Choose the beta
On Audacity's webpage you can choose to download its newer and less tested beta version. It may be experimental, but it runs without crashing and has more features. For those reasons, feel free to install the beta.
If you do have problems with it, then install the stable version. In any case, save often-no version of any program is immune to crashing.
A tip for amplifying
Clipping is bad. Really bad. Audacity helps avoid it by limiting how much you can amplify your sound.
In the amplify options window, there's a checkbox people often overlook: "allow clipping." Its existence might seem pointless, if clipping is so bad. But there are situations where it's useful. Sometime recording devices pick up loud, unwanted sounds: a cough, a tap to the microphone, an overpronounced p, etc. To avoid amplifying too much, Audacity notices that sound and makes sure it doesn't get clipped. (Never mind that you're going to delete it anyway.) Meanwhile, the part you actually want to hear remains inaudible.
But I don't recommend using the "allow clipping" option. Instead, delete the unwanted loud sections. That way, you still benefit from anti-clipping.
When you go from audio to text, you gain the expressiveness of speech. But you also lose easy navigation. You can't search audio for a word and skimming isn't really possible. As a result, we are urged to take notes on our audio so we can find sections we want quickly.
That's good advice, but constantly glancing down at your notebook is inconvenient. Fortunately, Audacity lets you mark important points with short comments. Just add go to add a track and choose "label track", highlight the section you want to mark and start typing. Make sure your selection is in the label track, not the audio one.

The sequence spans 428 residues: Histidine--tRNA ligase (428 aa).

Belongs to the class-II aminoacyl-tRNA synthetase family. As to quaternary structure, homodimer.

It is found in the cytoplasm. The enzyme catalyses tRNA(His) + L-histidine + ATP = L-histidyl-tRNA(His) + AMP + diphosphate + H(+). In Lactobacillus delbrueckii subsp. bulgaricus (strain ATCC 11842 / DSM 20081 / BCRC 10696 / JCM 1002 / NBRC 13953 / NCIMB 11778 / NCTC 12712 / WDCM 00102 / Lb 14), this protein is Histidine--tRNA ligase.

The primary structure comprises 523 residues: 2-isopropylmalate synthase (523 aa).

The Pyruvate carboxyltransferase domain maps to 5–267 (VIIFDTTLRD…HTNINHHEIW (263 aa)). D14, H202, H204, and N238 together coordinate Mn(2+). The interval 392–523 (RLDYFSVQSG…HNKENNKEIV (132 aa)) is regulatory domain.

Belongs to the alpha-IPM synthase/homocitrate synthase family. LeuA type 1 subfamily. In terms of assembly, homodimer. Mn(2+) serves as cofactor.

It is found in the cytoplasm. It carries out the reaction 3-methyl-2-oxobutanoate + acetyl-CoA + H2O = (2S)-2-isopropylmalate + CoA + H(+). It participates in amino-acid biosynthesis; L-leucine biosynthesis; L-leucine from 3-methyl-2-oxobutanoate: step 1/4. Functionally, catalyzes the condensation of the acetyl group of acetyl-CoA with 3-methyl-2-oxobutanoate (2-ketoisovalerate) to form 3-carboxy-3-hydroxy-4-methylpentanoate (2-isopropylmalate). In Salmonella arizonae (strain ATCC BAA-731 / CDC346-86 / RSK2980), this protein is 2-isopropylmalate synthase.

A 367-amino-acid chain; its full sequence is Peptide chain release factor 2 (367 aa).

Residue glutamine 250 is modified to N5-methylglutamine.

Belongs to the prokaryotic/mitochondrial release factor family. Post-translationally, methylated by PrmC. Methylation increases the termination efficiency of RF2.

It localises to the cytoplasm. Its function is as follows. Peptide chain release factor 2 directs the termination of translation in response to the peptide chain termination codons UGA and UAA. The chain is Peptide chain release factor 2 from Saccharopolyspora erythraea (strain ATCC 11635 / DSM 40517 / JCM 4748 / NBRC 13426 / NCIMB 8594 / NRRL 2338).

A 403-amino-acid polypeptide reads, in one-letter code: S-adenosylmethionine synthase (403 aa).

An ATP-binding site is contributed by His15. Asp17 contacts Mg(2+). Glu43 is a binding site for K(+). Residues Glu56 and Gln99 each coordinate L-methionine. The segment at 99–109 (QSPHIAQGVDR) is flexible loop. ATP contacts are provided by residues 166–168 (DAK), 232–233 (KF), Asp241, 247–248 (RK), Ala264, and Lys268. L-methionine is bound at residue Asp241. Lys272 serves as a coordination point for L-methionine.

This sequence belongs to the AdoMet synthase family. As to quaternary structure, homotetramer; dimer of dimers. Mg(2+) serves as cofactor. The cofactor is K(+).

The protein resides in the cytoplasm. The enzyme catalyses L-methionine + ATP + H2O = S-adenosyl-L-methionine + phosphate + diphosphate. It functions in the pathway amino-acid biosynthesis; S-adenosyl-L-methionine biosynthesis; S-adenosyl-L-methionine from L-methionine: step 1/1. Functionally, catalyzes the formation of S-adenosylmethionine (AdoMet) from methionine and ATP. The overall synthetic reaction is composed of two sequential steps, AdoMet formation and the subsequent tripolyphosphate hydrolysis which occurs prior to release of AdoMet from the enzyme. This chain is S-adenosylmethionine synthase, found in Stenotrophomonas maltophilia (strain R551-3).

Now that you have labels, you can move them around or delete them. To slide the label over without changing the size of the area it marks, click on the circle and drag. To adjust the area the label covers, do the same but click on the arrow instead. Delete the label by clicking on its text area and backspace until it disappears.
You need to be careful how you delete sections when using labels. If you only select the part you want to delete on the audio track, the label track will be unaffected, meaning the labels won't match the recording anymore. Instead, make your selection and drag the mouse down to the label track until you see the segment highlighted in both. Then delete it.
Audacity makes saving your files a bit tricky. Just hitting "save" or cmd-S saves everything, but not in a usable way. Instead you need to export to MP3. First, follow these instructions to get LAME. (For legal reasons, Audacity cannot include the software to read or create MP3s. The semi official explanation is here.) Alternatively, the first time you try to export to MP3, it'll prompt you to install the correct package.
Now that you have it installed, you can create files that can be read by virtually any audio program. Just use the export command, found under File. You can click OK on both boxes that pop up after typing in a filename on the first. Note that this process will mix tracks together and remove labels. Those things will be preserved in your Audacity project file, so keep that around until you're completely finished with editing.